The onset of a disease and of age-related changes in brain function can be affected both by the structure of a gene (and therefore of the protein for which it is the blueprint) and by the extent of its expression–whether it makes the appropriate amount of protein for the optimal function of cells in which it is made. Scientists across the National Institutes of Health are participating in the Brain Molecular Anatomy Project (BMAP) which is intended to identify and catalog the repertoire of genes expressed in the nervous system and to develop the technology needed to assess the differences in expression during various developmental stages, in aging, and in diseases of the nervous system. Several NIH institutes are starting by cataloging the genes in the mouse brain. NIA will encourage scientists to address molecular changes in aging and disease in humans and non-human primates.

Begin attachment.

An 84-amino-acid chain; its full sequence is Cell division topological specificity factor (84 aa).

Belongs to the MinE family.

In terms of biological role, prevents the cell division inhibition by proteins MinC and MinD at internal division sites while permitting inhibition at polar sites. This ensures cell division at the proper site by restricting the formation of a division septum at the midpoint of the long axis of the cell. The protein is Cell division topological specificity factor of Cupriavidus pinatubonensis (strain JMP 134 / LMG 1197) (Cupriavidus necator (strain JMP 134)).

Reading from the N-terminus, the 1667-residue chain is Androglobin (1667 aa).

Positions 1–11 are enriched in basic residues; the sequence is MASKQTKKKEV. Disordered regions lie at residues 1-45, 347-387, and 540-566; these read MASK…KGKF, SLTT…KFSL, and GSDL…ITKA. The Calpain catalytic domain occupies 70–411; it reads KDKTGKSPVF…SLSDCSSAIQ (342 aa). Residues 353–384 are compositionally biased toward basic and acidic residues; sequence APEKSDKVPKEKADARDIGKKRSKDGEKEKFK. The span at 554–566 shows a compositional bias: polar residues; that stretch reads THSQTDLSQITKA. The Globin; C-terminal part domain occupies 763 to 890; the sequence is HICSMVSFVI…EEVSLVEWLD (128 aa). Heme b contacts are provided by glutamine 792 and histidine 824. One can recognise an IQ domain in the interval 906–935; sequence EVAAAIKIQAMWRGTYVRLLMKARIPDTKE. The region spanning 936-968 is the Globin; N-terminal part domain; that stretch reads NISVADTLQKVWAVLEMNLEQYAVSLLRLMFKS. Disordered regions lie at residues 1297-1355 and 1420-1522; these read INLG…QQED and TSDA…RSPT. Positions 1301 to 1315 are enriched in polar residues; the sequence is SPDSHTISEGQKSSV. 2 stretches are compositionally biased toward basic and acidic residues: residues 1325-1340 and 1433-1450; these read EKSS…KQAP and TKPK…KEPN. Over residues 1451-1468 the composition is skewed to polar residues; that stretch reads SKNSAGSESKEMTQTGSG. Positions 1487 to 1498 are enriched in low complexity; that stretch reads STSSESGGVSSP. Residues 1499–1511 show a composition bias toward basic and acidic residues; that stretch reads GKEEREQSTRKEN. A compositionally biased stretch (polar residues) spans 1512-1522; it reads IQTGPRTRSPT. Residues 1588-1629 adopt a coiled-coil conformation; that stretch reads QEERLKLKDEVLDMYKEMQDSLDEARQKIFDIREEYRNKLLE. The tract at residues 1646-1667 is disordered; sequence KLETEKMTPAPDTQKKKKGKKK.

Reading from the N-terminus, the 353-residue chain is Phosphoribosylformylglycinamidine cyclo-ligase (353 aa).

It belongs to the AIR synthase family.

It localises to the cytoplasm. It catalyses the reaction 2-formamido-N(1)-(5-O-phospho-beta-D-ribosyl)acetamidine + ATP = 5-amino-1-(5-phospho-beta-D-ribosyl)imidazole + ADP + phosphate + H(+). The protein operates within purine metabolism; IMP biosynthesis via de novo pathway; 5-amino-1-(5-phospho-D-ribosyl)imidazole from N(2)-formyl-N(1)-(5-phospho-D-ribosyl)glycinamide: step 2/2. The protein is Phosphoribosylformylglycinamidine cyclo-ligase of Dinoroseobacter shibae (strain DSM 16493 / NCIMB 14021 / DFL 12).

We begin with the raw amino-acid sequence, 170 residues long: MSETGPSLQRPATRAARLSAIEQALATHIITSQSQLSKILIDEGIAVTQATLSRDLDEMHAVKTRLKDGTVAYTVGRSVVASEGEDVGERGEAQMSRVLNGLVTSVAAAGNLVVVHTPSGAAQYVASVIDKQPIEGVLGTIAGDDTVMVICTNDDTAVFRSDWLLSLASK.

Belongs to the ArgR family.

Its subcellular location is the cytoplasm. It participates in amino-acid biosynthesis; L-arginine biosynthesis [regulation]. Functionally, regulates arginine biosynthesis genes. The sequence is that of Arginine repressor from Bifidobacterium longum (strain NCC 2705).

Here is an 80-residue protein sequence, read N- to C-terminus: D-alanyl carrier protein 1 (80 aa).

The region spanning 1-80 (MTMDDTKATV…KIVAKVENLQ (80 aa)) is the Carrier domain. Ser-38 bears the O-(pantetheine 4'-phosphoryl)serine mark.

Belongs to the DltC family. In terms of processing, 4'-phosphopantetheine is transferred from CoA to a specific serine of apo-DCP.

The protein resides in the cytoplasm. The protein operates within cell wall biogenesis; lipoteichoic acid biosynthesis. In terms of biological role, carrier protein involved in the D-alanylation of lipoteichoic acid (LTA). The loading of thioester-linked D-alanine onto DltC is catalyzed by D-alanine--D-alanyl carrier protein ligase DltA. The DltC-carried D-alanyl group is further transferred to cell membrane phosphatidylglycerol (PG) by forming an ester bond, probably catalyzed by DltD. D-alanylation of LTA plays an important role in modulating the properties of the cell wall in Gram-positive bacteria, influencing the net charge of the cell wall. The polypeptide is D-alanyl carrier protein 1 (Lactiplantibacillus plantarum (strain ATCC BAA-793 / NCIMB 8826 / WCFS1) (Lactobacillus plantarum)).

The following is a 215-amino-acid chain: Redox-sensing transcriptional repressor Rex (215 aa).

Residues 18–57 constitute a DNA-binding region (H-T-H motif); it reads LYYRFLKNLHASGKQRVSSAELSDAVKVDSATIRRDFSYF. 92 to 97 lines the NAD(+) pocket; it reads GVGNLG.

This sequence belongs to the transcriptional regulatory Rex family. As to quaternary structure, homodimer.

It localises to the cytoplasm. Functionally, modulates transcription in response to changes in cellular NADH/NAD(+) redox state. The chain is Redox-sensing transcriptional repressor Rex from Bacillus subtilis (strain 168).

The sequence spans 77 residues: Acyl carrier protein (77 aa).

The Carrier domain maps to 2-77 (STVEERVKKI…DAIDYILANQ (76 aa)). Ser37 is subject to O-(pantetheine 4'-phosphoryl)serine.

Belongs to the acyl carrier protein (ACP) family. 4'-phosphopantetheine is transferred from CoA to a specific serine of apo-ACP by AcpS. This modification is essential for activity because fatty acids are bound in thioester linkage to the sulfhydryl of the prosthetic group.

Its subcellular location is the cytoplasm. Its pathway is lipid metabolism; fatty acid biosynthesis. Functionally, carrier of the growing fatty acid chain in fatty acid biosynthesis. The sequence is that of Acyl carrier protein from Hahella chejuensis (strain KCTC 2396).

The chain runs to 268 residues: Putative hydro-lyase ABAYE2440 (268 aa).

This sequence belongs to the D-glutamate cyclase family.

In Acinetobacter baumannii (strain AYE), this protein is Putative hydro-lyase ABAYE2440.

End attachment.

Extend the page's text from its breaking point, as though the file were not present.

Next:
By constructing molecular profiles, or fingerprints, of brain cells, scientists will be able to correlate gene expression levels in defined populations of cells with the clinical state of individuals and the pathology present in their brains. This will provide significant new insights into the underlying mechanisms of diseases of the nervous system, and in time, should yield new approaches to treatment. The NIA is particularly interested in identifying new genes and in learning about the ways genes are expressed in healthy aging and in age-related diseases, such as AD. In March 1998, Institute scientists participated in a workshop to review the current status of the field and to define priorities for the BMAP project, and it is supporting several research teams that are examining specific topics in this area.
National Institutes of Health
National Institute on Aging
1999 PROGRESS REPORT ON ALZHEIMER’S DISEASE